Last week I was reminded of both the beauty of gratitude as well as the ugliness of ingratitude.

On Monday a full professor at the university where I am an adjunct happened to learn about something I had done for my students that was over and above what would be expected. And the next day he took the time and made the effort to send me an email thanking me. He certainly did not have to do that, nor did he gain anything by it (except my appreciation for him). But I was honored by his note.

At the end of last week someone for whom I have done a lot turned on me and spoke disrespectfully to me in front of others. In all honesty, all I could think was “has this person forgotten all I have done for him?” While I do not expect to be regularly thanked by this person, my spirit was wounded by his attitude and words.

One of the reasons I think saying thanks is so important is because I have been thanked regularly and often during my years as a pastor and teacher. And I know what it means to me to be on the receiving end of someone’s expression of gratitude. As a matter of fact, during my 44 years of ministry I served four churches: a summer intern youth ministry in Columbus, a five year youth ministry in Cincinnati, a 10 year ministry in the Philadelphia area, and a 30 year ministry in Southern California. I still regularly hear from people in all four of those churches telling me thanks. And during the last few years of my teaching at Hope International University many students have expressed appreciation.

Since saying thank you is so important, why do you suppose so many do not more regularly express gratitude? I know it is the job of our server to wait on us when we eat out, but I’m fairly confident servers are encouraged and appreciate it when we thank them. My sense is that some people don’t say thanks because they are arrogant. They think they deserve what they have been given, or the way they have been treated; they feel they are entitled to it.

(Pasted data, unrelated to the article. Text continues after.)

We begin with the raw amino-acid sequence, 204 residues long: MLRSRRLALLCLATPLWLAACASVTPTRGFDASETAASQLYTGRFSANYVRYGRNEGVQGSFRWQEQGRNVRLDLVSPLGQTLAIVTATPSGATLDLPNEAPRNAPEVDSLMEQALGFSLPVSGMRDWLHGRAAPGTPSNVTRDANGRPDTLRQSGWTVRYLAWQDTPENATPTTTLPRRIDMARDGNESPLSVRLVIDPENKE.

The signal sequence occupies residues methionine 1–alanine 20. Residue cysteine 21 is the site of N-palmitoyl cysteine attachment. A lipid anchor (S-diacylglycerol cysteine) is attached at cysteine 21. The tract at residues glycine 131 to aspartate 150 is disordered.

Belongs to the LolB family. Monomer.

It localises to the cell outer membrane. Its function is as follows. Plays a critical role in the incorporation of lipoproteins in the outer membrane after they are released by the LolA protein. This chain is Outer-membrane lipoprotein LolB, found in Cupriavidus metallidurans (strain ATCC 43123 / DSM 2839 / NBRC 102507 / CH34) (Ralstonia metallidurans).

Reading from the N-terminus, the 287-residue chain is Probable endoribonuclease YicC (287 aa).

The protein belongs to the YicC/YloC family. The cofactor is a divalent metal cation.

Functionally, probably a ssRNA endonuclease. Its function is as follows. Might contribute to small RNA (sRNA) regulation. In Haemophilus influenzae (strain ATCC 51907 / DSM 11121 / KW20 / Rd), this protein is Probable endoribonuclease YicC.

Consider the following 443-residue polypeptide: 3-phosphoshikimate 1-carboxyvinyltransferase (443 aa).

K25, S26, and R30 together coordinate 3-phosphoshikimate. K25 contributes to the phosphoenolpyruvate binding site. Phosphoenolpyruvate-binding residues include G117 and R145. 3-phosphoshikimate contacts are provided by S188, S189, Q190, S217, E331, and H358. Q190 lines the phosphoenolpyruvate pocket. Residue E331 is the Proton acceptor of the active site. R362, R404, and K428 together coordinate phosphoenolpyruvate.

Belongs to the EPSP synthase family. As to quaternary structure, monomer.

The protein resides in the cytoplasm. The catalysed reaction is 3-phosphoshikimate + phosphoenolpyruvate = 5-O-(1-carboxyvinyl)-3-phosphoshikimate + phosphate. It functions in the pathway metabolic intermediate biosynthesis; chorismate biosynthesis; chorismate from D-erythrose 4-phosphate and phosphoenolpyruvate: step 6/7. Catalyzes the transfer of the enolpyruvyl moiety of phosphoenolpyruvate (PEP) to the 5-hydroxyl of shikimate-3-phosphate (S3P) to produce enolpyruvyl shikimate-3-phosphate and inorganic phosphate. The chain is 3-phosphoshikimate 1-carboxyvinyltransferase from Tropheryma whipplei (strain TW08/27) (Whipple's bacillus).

It may just be me, but I think ingratitude is a serious sin that shrinks a person’s soul and hardens their heart. In my experience grateful people seem to be positive and happy people. Ungrateful people seem to be negative and discontented. And it’s really about one’s attitude, isn’t it?

Let me make a couple of suggestions.

One is let’s be more intentional and specific about expressing gratitude. First, I think to God; but also to those who are closest to us (especially in our homes and with our close friends) as well as those we come into contact with only casually. Don’t thank people to manipulate them, but take note of what a difference it makes when you say thank you to them.

Finally, learn to be a gracious receiver of the gratitude of others. Work hard not to rebuff someone’s effort to thank you by devaluing what they are thanking you for. Acknowledge their gratitude and tell them you appreciate it.

When it comes to expressing gratitude, what grade would you give yourself? When it comes to receiving gratitude, what grade would you give yourself?

Reply below and share this post on social media if you think others would benefit.

And thanks for reading and considering these thoughts.

photo credit: <a href=”″>I Can BEE Grateful</a> via <a href=””>photopin</a&gt; <a href=””>(license)</a&gt;



4 thoughts on “ARE YOU GRATEFUL?

  1. Thank You Bob for your insight and a reminder about gratitude……My prayer is for both you and Jan whom I thank God for always, and all the time and attention you gave to our family and to me specifically, especially when we were going thru “things” which could be quite often. May God Bless you in all that you do, in your marriage, your family and extended family as well, Nora.

    Liked by 1 person

  2. Thank you Pastor Bob for this reminder, I think we forget to thank people around us because we assume that they know but hearing it is reassuring and surely appreciated. Sadly,what I have been experiencing lately is, that people thank you so much and in excess that you know it is not sincere. Sorting it out which one is which proves difficult at times,nevertheless we should not do the same and thank people with sincerity. On this note, thanks for everything you did for me and Marcus.


  3. THANK YOU Bob. I feel so grateful, and hope I never neglect to thank or appreciate everyone in my life. I believe all gifts/compliments are a blessing from God and so I always thank God first for ‘using’ others to bring joy to me. I love making it a point to try to make someone else’s day better…as so many are hurting or facing trials. We are the ones then blessed by doing that! I love your posts as they are do thought provoking, convicting and insightful!


  4. We have started your new study in our Bible study, Bob. It’s a great fit for our group, and some say they can hear you teaching the chapters. Thank you for a study that is such a good conversation starter, one that everyone in the group is enjoying. I will call you when we’re ready to have you over for dinner and the last chapter. I love you, brother. Mike


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